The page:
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The robustness of trust and reciprocity across a heterogeneous U.S. population

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  • Garbarino, Ellen
  • Slonim, Robert

Abstract

Experimental evidence on gender differences demonstrates that women are generally less trusting and more reciprocating than men in Investment Games. However, existing studies typically use a narrow population consisting of college students. To test the robustness of these findings, we report on an experiment using 18-84-year old participants recruited from an online panel. While trusting gender differences are robust across age, with women less trusting than men, reciprocating behavior is not robust across age; gender differences in reciprocating behavior depend on age and amounts received in a complex manner. Regarding trusting behavior, we also find that men and women of all ages trust women and older people more than men and younger people. To understand trust better, we collected socio-economic and demographic information and experimentally measured how much subjects expected different partner types would return. While socio-economic and demographic information explain little of the trusting and reciprocating behavior, expectations explain nearly 50 percent of the reason women trust less than men and why more is sent to women and older people. However, even after controlling for expectations, gender and age differences remain significant in explaining trusting behavior.

Suggested Citation

  • Garbarino, Ellen & Slonim, Robert, 2009. "The robustness of trust and reciprocity across a heterogeneous U.S. population," Journal of Economic Behavior & Organization, Elsevier, vol. 69(3), pages 226-240, March.
  • Handle: RePEc:eee:jeborg:v:69:y:2009:i:3:p:226-240
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    Cited by:

    1. Cleave, Blair L. & Nikiforakis, Nikos & Slonim, Robert, 2010. "Is There Selection Bias in Laboratory Experiments?," Working Papers 2010-01, University of Sydney, School of Economics.
    2. Lacetera, Nicola & Macis, Mario & Slonim, Robert, 2009. "Will There Be Blood? Incentives and Substitution Effects in Pro-social Behavior," IZA Discussion Papers 4567, Institute for the Study of Labor (IZA).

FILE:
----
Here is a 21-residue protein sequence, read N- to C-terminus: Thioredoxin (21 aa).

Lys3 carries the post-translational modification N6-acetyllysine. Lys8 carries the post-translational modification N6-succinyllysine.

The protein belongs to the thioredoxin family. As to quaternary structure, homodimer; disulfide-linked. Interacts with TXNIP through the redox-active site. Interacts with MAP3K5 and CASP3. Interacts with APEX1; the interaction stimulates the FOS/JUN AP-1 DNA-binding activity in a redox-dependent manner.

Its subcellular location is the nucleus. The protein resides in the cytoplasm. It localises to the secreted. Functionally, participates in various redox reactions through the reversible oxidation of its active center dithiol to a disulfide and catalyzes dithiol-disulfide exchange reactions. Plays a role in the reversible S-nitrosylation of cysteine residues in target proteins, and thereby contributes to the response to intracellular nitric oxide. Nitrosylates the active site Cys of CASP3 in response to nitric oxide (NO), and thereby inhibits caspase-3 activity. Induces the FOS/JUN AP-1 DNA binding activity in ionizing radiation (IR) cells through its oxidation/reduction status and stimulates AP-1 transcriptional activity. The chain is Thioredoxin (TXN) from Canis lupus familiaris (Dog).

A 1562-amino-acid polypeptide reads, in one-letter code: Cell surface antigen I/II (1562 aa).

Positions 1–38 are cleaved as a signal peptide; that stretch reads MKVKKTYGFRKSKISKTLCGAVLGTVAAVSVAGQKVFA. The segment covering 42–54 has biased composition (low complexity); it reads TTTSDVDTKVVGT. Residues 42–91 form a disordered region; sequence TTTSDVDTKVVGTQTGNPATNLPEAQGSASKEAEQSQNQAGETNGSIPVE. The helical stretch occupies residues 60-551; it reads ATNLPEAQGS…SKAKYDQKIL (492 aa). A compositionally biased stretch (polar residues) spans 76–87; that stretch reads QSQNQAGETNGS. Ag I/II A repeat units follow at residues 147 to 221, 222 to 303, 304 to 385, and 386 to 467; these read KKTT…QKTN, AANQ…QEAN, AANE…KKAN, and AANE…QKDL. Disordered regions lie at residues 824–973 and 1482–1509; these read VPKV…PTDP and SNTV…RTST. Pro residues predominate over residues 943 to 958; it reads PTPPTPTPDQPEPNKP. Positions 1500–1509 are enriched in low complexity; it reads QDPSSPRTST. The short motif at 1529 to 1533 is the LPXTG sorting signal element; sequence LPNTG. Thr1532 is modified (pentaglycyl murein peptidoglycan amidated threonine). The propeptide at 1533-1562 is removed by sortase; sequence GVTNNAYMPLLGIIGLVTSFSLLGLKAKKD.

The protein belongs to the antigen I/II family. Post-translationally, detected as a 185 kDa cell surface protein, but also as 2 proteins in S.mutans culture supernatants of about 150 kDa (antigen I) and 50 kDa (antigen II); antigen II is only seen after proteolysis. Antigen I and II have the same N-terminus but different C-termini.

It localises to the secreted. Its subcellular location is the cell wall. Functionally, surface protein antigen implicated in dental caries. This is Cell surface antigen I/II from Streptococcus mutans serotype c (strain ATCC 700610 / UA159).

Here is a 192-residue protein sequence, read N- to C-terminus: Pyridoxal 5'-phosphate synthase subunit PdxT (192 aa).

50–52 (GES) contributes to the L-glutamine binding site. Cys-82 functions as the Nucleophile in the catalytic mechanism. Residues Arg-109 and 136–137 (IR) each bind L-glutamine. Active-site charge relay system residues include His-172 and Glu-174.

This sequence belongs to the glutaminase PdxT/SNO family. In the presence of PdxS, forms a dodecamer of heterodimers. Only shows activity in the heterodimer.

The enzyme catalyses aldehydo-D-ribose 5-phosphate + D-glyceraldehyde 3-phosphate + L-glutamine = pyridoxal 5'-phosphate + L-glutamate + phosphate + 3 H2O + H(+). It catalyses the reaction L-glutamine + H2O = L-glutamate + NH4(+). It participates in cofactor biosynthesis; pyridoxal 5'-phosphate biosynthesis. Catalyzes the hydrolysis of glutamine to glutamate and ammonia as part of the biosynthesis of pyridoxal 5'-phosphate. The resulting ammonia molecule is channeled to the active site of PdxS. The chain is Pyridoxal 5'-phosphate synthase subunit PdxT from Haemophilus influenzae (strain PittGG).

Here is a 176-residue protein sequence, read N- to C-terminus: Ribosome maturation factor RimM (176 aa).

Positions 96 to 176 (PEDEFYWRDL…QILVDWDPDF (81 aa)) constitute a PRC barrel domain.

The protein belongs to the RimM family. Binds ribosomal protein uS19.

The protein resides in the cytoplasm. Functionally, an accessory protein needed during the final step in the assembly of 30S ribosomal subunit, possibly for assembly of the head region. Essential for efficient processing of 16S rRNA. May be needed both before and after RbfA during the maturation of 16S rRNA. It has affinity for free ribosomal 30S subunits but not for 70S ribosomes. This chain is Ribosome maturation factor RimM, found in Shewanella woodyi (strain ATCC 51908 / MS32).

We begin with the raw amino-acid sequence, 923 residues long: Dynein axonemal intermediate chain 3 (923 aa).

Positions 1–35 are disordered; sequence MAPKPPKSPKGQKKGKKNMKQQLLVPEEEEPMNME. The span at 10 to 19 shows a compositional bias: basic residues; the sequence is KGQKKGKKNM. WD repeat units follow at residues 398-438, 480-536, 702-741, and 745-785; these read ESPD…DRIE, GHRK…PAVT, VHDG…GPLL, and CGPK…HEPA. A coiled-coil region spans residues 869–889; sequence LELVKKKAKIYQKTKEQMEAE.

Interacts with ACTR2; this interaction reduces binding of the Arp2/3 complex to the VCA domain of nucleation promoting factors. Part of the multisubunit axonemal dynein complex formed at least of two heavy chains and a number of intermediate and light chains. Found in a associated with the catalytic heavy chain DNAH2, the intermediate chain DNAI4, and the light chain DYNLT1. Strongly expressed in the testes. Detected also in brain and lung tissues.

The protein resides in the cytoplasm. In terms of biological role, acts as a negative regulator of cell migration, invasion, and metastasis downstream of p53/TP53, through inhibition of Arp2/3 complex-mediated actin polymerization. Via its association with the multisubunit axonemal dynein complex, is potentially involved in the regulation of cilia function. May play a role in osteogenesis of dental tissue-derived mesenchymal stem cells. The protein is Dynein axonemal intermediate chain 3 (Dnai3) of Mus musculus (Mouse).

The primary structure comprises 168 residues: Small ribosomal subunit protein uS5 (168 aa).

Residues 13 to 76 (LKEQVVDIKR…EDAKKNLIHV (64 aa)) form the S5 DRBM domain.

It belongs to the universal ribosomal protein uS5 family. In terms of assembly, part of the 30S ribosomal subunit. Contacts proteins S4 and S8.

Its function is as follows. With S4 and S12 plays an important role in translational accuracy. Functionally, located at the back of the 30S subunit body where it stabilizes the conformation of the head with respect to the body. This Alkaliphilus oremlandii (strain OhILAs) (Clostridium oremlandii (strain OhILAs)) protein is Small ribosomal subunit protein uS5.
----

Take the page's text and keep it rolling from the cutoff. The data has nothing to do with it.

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    4. Atalay, Kadir & Bakhtiar, Fayzan & Cheung, Stephen & Slonim, Robert, 2014. "Savings and prize-linked savings accounts," Journal of Economic Behavior & Organization, Elsevier, vol. 107(PA), pages 86-106.
    5. Johansson-Stenman, Olof & Mahmud, Minhaj & Martinsson, Peter, 2013. "Trust, trust games and stated trust: Evidence from rural Bangladesh," Journal of Economic Behavior & Organization, Elsevier, vol. 95(C), pages 286-298.
    6. Slonim, Robert & Wang, Carmen & Garbarino, Ellen & Merrett, Danielle, 2012. "Opting-In: Participation Biases in the Lab," IZA Discussion Papers 6865, Institute for the Study of Labor (IZA).
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    11. David Masclet & Emmanuel Peterle & Sophie Larribeau, 2012. "The Role of Information in Deterring Discrimination: A New Experimental Evidence of Statistical Discrimination," Economics Working Paper Archive (University of Rennes 1 & University of Caen) 201238, Center for Research in Economics and Management (CREM), University of Rennes 1, University of Caen and CNRS.
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    14. Catherine C. Eckel & Ragan Petrie, 2011. "Face Value," American Economic Review, American Economic Association, vol. 101(4), pages 1497-1513, June.
    15. Van Zant, Alex B. & Kray, Laura J., 2013. ""I Can't Lie to Your Face": Minimal Face-to-Face Interaction Promotes Honestry," Institute for Research on Labor and Employment, Working Paper Series qt88f3409v, Institute of Industrial Relations, UC Berkeley.
    16. Hiromasa Takahashi & Junyi Shen & Kazuhito Ogawa, 2016. "Gender-specific Reference-dependent Preferences in an Experimental Trust Game," Discussion Paper Series DP2016-09, Research Institute for Economics & Business Administration, Kobe University.
    17. Calabuig, Vicente & Fatas, Enrique & Olcina, Gonzalo & Rodriguez-Lara, Ismael, 2016. "Carry a big stick, or no stick at all," Journal of Economic Psychology, Elsevier, vol. 57(C), pages 153-171.
    18. L. Becchetti & V. Pelligra & F. Salustri & A. Vásquez, 2016. "Gender differences in Socially Responsible Consumption. An Experimental Investigation," Working Paper CRENoS 201603, Centre for North South Economic Research, University of Cagliari and Sassari, Sardinia.
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    23. Galizzi, Matteo M. & Navarro-Martínez, Daniel, 2018. "On the external validity of social preference games: a systematic lab-field study," LSE Research Online Documents on Economics 84088, London School of Economics and Political Science, LSE Library.
    24. Selim Jürgen Ergun & Teresa García-Muñoz & M.Fernanda Rivas, 2010. "Gender Differences in Economic Experiments," ThE Papers 10/14, Department of Economic Theory and Economic History of the University of Granada..

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